Eskom’s reintroduction of power cuts, and its escalation to stage 6 load-shedding this past week, are due to multi-billion rand coal contracts implemented by former CEO Brian Molefe, according to a report by the Sunday Times.
Eskom COO Jan Oberholzer told the Sunday Times that while sabotage, poor maintenance, rain, leaky boilers, and broken conveyer builders all contribute to the power crisis, a large part of the reason for the power utility’s near-collapse are the coal contracts implemented by Molefe in 2015.
“What we pay for is often definitely not what we receive in terms of specifications,” Oberholzer said.
Eskom previously relied on 50-year coal contracts, which restricted its supply to large, established mining houses.
However, Molefe escalated the company’s plan to rely on smaller BEE suppliers instead, which Oberholzer said led to opportunistic suppliers taking advantage of Eskom’s large demands by supplying substandard coal.
To combat this, Oberholzer said that Eskom is reviewing its active coal contracts to ensure adherence and price fairness.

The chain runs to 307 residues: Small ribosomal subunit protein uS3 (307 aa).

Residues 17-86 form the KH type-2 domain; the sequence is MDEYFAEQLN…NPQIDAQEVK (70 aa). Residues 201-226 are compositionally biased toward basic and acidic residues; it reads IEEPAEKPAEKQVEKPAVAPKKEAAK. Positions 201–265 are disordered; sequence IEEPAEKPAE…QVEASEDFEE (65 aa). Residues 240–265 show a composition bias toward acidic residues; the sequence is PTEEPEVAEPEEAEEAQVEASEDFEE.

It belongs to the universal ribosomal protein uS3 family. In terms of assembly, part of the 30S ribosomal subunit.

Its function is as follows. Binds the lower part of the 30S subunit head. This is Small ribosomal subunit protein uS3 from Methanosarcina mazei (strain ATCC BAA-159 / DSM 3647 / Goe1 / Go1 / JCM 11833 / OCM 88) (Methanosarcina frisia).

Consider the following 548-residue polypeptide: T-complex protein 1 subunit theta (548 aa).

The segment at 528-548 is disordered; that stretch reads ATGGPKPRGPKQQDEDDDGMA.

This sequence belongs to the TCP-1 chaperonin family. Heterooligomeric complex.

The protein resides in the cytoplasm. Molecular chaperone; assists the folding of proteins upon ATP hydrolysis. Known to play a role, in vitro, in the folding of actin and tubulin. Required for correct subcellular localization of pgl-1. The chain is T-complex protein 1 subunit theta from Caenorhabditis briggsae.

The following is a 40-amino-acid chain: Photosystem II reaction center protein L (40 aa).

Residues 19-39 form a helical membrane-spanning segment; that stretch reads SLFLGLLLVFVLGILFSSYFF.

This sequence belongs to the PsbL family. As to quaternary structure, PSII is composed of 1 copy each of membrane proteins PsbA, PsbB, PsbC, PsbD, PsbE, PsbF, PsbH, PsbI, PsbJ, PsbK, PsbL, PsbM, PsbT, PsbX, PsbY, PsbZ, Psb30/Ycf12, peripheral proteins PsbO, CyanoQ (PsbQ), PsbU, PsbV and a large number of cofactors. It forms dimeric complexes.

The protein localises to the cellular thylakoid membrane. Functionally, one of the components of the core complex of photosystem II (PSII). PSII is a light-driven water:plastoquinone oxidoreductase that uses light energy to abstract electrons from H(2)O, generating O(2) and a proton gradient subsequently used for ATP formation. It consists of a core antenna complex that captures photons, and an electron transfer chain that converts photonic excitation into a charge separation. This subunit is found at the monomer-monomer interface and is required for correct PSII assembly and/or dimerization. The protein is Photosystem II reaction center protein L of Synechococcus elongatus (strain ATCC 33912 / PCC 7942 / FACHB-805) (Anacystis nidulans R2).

The cost of load-shedding
Scheduled power cuts have alleviated temporarily after Eskom escalated to stage 6 load-shedding, but they are expected to return and to continue losing South African business money.
According to economists at the Efficient Group, load-shedding cost the country R8.5 billion of real, inflation-adjusted rands this year.
The group’s “cost of load-shedding model” considers GDP from the supply side and uses assumptions about the ability of an industry to mitigate the cost of downtime.
“Certain industries and the businesses within it can relocate during times of load-shedding to continue business as usual,” Efficient Group economist Francois Stofberg said.
“Others can use generators more cost-efficiently, and still others can shift production and even consumption patterns to a later stage,” he said.
Stofberg said that the group’s model assumes an average downtime of seven hours a day – which is equivalent to something between stage 3 and 4 on a consistent basis.